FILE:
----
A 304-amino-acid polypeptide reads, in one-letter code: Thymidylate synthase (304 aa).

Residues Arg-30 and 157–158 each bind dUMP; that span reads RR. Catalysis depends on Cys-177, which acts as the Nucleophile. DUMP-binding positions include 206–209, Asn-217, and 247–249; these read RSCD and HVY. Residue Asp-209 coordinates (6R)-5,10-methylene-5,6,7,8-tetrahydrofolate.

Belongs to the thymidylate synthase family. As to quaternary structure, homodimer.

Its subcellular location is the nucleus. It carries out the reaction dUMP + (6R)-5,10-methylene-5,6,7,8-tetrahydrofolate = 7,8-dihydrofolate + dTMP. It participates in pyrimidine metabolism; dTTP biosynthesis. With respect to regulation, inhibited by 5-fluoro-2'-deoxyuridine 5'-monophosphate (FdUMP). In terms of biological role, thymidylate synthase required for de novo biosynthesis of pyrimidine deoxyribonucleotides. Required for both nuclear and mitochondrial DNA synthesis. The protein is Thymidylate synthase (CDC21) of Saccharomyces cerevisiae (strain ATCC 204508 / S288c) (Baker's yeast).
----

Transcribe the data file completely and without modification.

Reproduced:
A 304-amino-acid polypeptide reads, in one-letter code: Thymidylate synthase (304 aa).

Residues Arg-30 and 157–158 each bind dUMP; that span reads RR. Catalysis depends on Cys-177, which acts as the Nucleophile. DUMP-binding positions include 206–209, Asn-217, and 247–249; these read RSCD and HVY. Residue Asp-209 coordinates (6R)-5,10-methylene-5,6,7,8-tetrahydrofolate.

Belongs to the thymidylate synthase family. As to quaternary structure, homodimer.

Its subcellular location is the nucleus. It carries out the reaction dUMP + (6R)-5,10-methylene-5,6,7,8-tetrahydrofolate = 7,8-dihydrofolate + dTMP. It participates in pyrimidine metabolism; dTTP biosynthesis. With respect to regulation, inhibited by 5-fluoro-2'-deoxyuridine 5'-monophosphate (FdUMP). In terms of biological role, thymidylate synthase required for de novo biosynthesis of pyrimidine deoxyribonucleotides. Required for both nuclear and mitochondrial DNA synthesis. The protein is Thymidylate synthase (CDC21) of Saccharomyces cerevisiae (strain ATCC 204508 / S288c) (Baker's yeast).